It

It

No, I’m not talking about the terrifying Stephen King novel about the murdering Pennywise the Clown. The It that I’m thinking of is something completely different yet also very frightening. This It is the It that sometimes needs to be discussed, addressed or challenged in your life or the lives of your loved ones. In therapy, I see it all the time that a person or a couple will finally whittle down their thoughts and get to what It is. He/she/they are right there and the next logical statement is about It and suddenly, very often, something else is thrown out there and It is gone back into the shadows.

Here’s a common example with a fictitious couple. Tom and Mary come to talk about their marriage and certainly their marriage is an issue of concern. But after a few minutes or sessions, Mary refers maybe a second or third time to some bad disagreement or other and in which she uses the word “drinks”. This raises my radar a little and so I say something like, “Mary, I’ve heard you mention a couple of times that some of the fights you and Tom have had include some level of alcohol consumption.” After a little more discussion around the topic, it becomes clear that this is a subject that needs to be addressed regardless of whether or not either of them drinks too much. Drinking is an It. Right about this point, Tom starts the effort to move the shiny light off of It and on to somewhere, anywhere else.

“Well, I wasn’t the only one drinking that night.” “If she would give me five minutes from the time I walk in the door, I might not feel a need to drink.” “Oh, and I suppose my drinking is to blame for all our troubles.” “Oh, and I suppose it’s all my fault we are about to get a divorce.”

Then, as if on cue, Mary joins the “let’s change the subject” efforts by raising her voice or cursing or attacking Tom’s family for being a “bunch of drunks”.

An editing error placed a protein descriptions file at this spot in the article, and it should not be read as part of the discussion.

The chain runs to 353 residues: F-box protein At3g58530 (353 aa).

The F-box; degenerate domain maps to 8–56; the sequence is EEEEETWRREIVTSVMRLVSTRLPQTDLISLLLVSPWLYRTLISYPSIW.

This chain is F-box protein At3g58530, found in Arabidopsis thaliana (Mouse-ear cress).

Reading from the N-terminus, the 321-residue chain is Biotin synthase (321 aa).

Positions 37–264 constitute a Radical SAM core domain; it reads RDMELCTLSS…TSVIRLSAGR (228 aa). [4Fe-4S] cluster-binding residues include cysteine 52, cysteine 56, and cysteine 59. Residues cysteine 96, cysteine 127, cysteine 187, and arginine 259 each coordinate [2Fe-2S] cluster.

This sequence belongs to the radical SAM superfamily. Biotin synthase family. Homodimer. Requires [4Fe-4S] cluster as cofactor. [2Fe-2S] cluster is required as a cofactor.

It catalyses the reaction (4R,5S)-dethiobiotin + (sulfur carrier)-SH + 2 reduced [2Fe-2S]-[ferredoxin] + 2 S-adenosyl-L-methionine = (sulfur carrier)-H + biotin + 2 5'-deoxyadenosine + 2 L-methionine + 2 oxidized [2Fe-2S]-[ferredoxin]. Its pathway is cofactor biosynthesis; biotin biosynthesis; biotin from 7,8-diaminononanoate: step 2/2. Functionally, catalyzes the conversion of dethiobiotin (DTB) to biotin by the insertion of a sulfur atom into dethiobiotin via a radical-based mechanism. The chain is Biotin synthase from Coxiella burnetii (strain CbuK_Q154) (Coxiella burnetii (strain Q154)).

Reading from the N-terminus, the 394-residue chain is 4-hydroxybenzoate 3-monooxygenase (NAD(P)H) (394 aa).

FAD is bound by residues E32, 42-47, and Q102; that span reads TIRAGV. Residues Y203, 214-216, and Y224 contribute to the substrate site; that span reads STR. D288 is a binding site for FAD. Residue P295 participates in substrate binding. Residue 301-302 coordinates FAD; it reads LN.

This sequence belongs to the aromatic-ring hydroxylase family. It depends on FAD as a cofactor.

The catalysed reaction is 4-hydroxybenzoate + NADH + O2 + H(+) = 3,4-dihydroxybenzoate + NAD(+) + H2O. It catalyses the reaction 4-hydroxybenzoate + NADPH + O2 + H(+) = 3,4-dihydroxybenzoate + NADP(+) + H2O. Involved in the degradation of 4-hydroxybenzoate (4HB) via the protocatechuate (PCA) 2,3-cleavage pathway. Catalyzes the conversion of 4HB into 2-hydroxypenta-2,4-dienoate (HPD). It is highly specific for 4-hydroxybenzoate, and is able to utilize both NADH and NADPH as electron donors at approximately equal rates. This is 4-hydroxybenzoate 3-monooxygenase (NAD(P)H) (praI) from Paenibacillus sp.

From there, it’s easy to get lost in any of these other subjects and even I have to fight the urge to move to an easier, less pointed, and ultimately less productive topic. And let me say for the record, there is nothing easy about talking about It even if they later discover that it’s not as huge or central as their fear would indicate.

So what’s the take away from all this? First, though I used alcohol as my example, the Itcould be on any topic; alcohol, other substance use, health concerns, boundaries, parenting, money, jobs, extended family, and on and on. Next, to those who need to address a difficult topic with someone important (mostly everyone), be prepared for their attempts to push your buttons or change the subject or get defensive in order to move you away from what you need to address. Stay as calm as you can and do your best to quietly and lovingly return to It. Finally, to those who have issues that need to be discussed but which cause great and even primal fear (mostly everyone), I can only ask you to be courageous. Trust that the person across the table loves you and wants what is best for you and for their relationship with you. Remember that alone in the dark, It can seem really scary but sometimes, when you take the massive step to pull it out into the light, It may not be as menacing or awful as you feared. More over, if It is menacing and awful, I promise you will have more success dealing with It out where it can be clearly seen.